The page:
The couple have poured further investment into this beautiful property – which has to be among the capital’s finest original townhouses. The four reception rooms on the ground and first floor are incredibly grand, although they lack the austerity often present in such formal homes. Warm neutral colours allow the original hall fireplace and gilded entrance arch with fanlight to make the opening statement. Portland stone flags laid by Gaby throughout the lower levels and the bare wood staircase lead unassumingly to the sitting room and study at ground level and the formal interconnecting reception rooms on the first floor.
Every room has a statement fireplace, including an original Adam in the sitting room, and matching marble fireplaces upstairs, one of which is an identical replica of the original. The formal receptions have been arranged simply as two large seating areas, rather than the usual dining room/drawing room combo. It works. Clearly this is a party house and there’s an easy rambling feel even from the upstairs down. The high ceilings, floor-to-ceiling sash windows and exquisite giltwork on the ceiling work well to showcase the Whelans’ not inconsiderable collection of art and objets.
The second floor is entirely given over to the main suite. A large double room (with original Adam fireplace) overlooks the rear garden, while across the hall a former bedroom has been reworked as a dressing room with wall-to-wall wardrobes, and leads through to a huge double en suite with bath and shower.
Patrick George, the Sherry FitzGerald selling agent, points to the unseen investment everywhere from the bespoke joinery to the imported Drummonds sanitary ware (a standalone rainwater shower costs £18,000).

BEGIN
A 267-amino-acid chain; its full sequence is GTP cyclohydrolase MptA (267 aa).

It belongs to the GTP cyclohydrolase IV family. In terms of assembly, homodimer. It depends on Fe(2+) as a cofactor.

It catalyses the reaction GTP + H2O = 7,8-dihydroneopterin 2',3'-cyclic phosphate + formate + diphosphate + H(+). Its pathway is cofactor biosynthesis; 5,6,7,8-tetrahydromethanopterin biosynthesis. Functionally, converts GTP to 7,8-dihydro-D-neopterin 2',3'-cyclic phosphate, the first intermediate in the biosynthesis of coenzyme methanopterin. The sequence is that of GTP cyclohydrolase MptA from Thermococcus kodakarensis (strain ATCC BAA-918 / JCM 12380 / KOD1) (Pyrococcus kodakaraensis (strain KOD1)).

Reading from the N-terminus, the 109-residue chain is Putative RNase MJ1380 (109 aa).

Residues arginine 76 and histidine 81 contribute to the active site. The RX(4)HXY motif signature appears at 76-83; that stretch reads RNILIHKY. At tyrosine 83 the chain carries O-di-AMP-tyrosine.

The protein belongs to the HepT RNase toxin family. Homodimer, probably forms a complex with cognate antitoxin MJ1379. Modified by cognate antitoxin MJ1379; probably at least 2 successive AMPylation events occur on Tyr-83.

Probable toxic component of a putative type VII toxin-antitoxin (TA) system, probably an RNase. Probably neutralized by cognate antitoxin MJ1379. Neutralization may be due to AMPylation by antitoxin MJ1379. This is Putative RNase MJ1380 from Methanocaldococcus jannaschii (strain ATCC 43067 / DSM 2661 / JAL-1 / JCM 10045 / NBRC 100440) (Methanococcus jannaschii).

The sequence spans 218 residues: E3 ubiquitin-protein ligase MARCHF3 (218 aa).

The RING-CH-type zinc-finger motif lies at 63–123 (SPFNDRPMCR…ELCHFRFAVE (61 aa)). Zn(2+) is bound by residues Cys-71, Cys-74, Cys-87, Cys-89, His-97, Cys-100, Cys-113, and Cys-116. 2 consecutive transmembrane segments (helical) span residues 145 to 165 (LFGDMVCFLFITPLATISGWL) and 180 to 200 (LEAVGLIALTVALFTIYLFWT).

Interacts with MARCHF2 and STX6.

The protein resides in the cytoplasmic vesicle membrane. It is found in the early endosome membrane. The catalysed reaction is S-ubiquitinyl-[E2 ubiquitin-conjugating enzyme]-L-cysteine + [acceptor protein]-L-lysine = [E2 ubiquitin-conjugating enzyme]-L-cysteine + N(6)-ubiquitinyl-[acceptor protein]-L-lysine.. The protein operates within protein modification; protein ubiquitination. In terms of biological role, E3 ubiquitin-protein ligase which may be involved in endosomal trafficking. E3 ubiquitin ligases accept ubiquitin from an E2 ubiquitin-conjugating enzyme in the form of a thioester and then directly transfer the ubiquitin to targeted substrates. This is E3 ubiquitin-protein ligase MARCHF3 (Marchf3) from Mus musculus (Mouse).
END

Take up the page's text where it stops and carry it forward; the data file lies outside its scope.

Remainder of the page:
On the third level are two more fine double bedrooms, one with a Jack and Jill door to a sizeable main bathroom with a cast iron clawfoot bath and that shower. Another room is fitted as a dressing room with wall-to-wall storage, but could easily work as a fifth bedroom.
The kitchen at basement level was fitted by Foxhall Country Kitchens in Louth. With exposed brick arches, flagstone floors, an Aga and Rangemaster cooker it has a country kitchen feel. Subway tiling and antler-effect chandeliers add contemporary styling. Off this are any number of service rooms including the utility, pantry, prep kitchen and, of course, a wine cellar, which sadly on this occasion was unopened.
The Whelans employed Tully Nurseries to landscape the long, walled , rear garden. It’s done to a trattoria style with comfortable seating areas bounded by exposed brick walls and planting with impressive statuary dotted about. The rear parking area behind electric gates (a massive pro for townhouse living) has been distinctly separated from the garden by a pair of fine cast iron gates.
Magnificat, as the house was named when it served originally for the Legion of Mary, is for sale at €2.25 million. Given the near €3 million investment in it in the last decade, whoever buys number 49 will only need to hang up their hat. Everything else, it would seem, has been taken care of.